BEIJING — U.S. Secretary of State Rex Tillerson was in Beijing on Saturday for discussions focused on trade and North Korea, along with preparations for a visit by President Donald Trump in November.
Tillerson is making his second visit in office to the world’s No. 2 economy and chief American rival for influence in Asia, and increasingly, the world. He is scheduled to meet Saturday with top Chinese officials including senior foreign policy adviser Yang Jiechi, Foreign Minister Wang Yi and President Xi Jinping.
Relations between Beijing and Washington are seen as more crucial than ever with the standoff over North Korea’s nuclear weapons and ballistic missiles entering a new, dangerous phase as its leader, Kim Jong Un, and Trump exchange personal insults and threats of war with no sign of a diplomatic solution.
Chinese foreign ministry spokesman Lu Kang on Friday said talks would centre on “issues regarding the improvement of bilateral ties, President Trump’s visit to China within the year as invited by President Xi, and international and regional issues of common concerns.”
Trump has been pressing for tougher measures on Pyongyang from China, the North’s chief trading partner and source of aid and diplomatic support.
Although adamantly opposed to measures that could bring down Kim’s regime, Beijing appears increasingly willing to tighten the screws in agreeing to tough new United Nations sanctions that would substantially cut foreign revenue for the isolated North.
On Thursday, Beijing ordered North Korean-owned businesses and ventures with Chinese partners to close by early January, days after it said it would cut off gas and limit shipments of refined petroleum products, effective Jan. 1. It made no mention of crude oil, which makes up the bulk of Chinese energy supplies to North Korea and is not covered by the U.N. sanctions.
China has also banned imports of North Korean coal, iron and lead ore, and seafood since early September.
Still, Washington hopes China will exert even greater pressure, even while Beijing says the impasse can’t be solved by sanctions alone and calls on Washington to cool its rhetoric and open dialogue with Pyongyang.
Other than North Korea, the U.S. and China have other security concerns to address. They remain at odds over Beijing’s military buildup and assertive claims to disputed islands in the South China Sea.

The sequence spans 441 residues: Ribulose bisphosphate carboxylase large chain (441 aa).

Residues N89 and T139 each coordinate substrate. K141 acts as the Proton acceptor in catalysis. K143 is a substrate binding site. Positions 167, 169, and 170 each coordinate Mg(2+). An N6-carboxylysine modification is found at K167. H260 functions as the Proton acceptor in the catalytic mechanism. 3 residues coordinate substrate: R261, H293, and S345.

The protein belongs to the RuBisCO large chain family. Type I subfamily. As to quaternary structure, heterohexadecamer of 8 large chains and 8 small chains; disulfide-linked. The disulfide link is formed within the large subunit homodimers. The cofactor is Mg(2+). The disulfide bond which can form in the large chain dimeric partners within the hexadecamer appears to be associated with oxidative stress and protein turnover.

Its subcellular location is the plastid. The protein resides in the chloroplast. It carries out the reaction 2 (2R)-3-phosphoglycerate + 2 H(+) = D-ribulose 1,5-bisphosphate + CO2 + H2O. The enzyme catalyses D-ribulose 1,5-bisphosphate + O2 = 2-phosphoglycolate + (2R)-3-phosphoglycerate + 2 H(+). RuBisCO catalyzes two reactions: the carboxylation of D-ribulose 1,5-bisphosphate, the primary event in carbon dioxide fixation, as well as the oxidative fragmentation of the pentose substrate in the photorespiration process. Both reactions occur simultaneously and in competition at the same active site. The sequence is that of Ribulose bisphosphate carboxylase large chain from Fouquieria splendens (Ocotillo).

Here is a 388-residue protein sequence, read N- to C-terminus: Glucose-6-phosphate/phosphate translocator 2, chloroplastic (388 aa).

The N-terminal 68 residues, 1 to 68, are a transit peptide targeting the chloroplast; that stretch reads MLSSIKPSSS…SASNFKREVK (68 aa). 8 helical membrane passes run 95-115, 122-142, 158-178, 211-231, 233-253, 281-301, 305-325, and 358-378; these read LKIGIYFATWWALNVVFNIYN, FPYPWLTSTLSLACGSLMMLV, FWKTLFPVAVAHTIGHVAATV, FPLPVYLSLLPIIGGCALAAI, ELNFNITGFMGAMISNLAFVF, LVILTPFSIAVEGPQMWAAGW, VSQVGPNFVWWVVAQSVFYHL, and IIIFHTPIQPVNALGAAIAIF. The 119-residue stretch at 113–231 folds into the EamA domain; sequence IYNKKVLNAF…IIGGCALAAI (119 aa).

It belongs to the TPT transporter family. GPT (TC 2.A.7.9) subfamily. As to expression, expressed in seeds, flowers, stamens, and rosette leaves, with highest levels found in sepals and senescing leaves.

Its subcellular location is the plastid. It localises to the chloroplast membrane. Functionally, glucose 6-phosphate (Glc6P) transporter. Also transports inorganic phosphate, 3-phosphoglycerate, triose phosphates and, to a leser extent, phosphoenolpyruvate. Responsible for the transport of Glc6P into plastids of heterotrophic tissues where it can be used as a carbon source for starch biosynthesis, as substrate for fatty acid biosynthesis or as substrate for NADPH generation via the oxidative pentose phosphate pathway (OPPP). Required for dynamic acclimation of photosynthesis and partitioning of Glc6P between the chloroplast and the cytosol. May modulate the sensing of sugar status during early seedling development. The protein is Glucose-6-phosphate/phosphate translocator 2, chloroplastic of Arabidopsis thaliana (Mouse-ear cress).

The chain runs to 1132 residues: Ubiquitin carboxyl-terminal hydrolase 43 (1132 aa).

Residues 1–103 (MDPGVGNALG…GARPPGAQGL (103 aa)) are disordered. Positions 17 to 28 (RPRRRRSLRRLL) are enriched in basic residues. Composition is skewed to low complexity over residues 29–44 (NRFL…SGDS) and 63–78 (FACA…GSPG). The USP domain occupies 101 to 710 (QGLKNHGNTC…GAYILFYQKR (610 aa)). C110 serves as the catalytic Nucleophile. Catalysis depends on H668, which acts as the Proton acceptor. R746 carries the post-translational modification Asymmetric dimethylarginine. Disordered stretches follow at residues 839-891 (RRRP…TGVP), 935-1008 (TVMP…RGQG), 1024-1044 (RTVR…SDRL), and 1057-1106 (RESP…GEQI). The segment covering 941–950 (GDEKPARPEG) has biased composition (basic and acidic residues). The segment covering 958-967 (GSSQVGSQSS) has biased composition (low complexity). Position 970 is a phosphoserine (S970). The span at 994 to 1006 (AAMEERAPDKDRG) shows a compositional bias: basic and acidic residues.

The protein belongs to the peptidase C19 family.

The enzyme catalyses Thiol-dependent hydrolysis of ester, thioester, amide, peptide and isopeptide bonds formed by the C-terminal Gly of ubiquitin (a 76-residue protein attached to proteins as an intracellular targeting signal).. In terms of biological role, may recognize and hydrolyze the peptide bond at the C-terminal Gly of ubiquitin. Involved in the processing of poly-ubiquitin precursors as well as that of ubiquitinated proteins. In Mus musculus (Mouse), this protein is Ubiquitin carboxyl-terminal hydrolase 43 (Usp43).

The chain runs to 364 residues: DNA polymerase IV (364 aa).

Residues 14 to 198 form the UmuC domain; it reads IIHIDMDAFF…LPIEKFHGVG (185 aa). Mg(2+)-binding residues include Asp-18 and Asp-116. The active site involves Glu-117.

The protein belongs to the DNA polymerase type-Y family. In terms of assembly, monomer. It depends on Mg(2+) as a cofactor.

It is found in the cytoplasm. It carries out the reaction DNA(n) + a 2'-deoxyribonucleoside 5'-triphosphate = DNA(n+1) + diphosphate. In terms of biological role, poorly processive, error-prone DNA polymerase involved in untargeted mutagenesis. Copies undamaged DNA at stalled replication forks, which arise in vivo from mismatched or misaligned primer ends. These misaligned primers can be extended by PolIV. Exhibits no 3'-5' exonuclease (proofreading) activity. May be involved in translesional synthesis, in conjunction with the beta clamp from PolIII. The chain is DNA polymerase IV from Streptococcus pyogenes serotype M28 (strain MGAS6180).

Tillerson is also expected to restate concerns about China’s massive trade surplus with the U.S. — $347 billion last year — and what American companies say are unfair barriers to investment, including pressure to hand over their technology.
Washington wants Beijing to make good on its promise to let market forces have a bigger role in its economy, give equal treatment to foreign and Chinese companies and roll back state industry’s dominance.
Tillerson will also be laying the groundwork for Trump’s planned visit to China in November that will come just weeks after Xi is expected to receive a new five-year term as leader of the ruling Communist Party.
Despite his tough criticism of China’s trade practices, Trump has forged a personal connection with Xi over phone calls and while hosting him at Trump’s Mar-a-Lago resort in April, where they agreed on four high-level dialogues to cover various aspects of relations. In a prelude to his trip to Beijing, Trump met Thursday with Chinese Vice Premier Liu Yandong, who was attending the inaugural dialogue on people-to-people ties in Washington.
The November meeting of the two leaders will be grander and more choreographed than the informal talks in Florida that were most memorable for Trump’s ordering a missile strike on Syria and then informing Xi about it afterward as they ate chocolate cake.
Tillerson, facing criticism at home for his muted impact as the top U.S. diplomat, may also be seeking to put his own stamp on the relationship. He surprised some observers during his first official visit to China in March when he employed China’s own words to characterize relations between the sides — language the Obama administration had largely rejected as an attempt by Beijing to establish a type of moral parity between the sides.
While Chinese state media hailed that as a breakthrough in relations, observers questioned whether the move had been intentional or whether Tillerson, who was travelling with only a small group of relatively inexperienced advisers, had simply been underprepared for his meetings.
Associated Press writers Joe McDonald in Beijing and Mathew Pennington in Washington contributed to this story.